David Frum, National Review Online (US: New York)
If a president is to be an effective leader against terrorism, he (or she) must do more than express that hostility Ramesh talks about.
- He (or she) must decide that fighting terrorism really is his or her top foreign-policy priority - even when it conflicts with other things the government wants to do.
- He (or she) must appoint (and support) people who will enforce that decision on the bureaucracy.
- He (or she) must institute mechanisms to ascertain and confirm that the bureaucracy is following his decision.
- He (or she) must hold government accountable when it fails to follow.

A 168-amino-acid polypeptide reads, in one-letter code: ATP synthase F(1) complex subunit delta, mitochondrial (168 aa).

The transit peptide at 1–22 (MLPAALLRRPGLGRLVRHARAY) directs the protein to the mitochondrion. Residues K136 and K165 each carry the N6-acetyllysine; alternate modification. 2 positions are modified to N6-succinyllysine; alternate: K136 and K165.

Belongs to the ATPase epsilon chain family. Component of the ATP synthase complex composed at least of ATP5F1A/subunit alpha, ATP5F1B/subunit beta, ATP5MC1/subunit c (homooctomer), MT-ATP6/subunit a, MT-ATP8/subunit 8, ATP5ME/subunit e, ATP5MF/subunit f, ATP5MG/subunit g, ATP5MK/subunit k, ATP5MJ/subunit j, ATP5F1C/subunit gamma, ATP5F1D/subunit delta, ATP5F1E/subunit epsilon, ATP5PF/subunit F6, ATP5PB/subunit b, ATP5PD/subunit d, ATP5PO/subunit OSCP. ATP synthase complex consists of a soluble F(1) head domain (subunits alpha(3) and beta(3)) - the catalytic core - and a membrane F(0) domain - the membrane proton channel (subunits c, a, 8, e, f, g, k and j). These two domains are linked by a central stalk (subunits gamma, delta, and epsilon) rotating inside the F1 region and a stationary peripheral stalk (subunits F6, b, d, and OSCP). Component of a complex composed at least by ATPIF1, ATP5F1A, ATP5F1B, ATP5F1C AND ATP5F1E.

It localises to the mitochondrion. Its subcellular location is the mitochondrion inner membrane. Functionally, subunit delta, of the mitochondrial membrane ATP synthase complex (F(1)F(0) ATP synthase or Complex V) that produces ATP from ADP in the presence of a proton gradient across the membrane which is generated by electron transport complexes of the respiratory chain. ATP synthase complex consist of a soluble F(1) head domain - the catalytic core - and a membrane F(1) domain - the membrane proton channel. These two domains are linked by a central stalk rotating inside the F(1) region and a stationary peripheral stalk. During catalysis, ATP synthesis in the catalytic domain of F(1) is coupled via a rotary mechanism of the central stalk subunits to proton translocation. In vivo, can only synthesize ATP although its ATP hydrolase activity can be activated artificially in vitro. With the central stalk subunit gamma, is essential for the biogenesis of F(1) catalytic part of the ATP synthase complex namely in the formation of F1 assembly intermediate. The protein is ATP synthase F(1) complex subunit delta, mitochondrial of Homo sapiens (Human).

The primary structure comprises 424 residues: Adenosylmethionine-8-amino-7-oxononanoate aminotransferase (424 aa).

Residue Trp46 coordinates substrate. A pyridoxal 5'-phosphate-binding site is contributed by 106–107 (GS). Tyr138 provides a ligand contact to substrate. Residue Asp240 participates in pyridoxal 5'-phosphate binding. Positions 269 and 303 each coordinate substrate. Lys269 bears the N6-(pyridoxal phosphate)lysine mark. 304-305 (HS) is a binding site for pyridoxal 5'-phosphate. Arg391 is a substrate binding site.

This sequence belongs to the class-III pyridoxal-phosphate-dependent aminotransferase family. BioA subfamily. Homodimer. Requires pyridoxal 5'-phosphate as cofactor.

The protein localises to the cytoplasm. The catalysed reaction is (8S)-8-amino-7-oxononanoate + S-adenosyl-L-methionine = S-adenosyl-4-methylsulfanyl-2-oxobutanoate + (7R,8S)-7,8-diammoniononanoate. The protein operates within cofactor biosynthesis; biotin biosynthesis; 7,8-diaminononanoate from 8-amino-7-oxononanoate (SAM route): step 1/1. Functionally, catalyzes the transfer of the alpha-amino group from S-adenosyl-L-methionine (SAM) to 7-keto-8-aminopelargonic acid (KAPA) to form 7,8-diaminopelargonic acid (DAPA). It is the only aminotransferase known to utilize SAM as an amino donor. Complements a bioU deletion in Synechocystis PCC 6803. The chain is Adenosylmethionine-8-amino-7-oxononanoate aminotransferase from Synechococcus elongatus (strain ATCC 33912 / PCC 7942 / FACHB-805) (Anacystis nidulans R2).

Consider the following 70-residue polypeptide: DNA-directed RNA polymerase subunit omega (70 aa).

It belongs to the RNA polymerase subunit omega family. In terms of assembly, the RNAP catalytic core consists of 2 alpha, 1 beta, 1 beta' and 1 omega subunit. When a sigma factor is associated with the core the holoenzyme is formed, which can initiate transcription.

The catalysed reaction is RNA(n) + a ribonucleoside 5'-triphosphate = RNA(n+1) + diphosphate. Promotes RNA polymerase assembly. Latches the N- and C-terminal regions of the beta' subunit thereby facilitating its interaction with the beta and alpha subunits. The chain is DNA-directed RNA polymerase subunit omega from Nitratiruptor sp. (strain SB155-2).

Sounds easy, right? But incredibly difficult to do. The internal bureaucratic obstacles to effective war-fighting are severe, and they have repeatedly defeated President Bush. There are bureaucracies that will say, yes we must fight terror - but of course we must also support and sustain our allies in Saudi Arabia. There are secret bureaucracies that insist that unless you follow exactly our advice, we will leak against you and inflict horrible political damage. There are bureaucracies that will say, right behind you Mr. President, but of course we must also consider important oil leasing contracts. And there are bureaucracies that say, certainly, certainly - but we must engage the states that support terror, not confront them. It will take more than declared "hostility" to terror to manage such bureaucracies effectively. It will take skill and cunning in the management of refractory government agencies.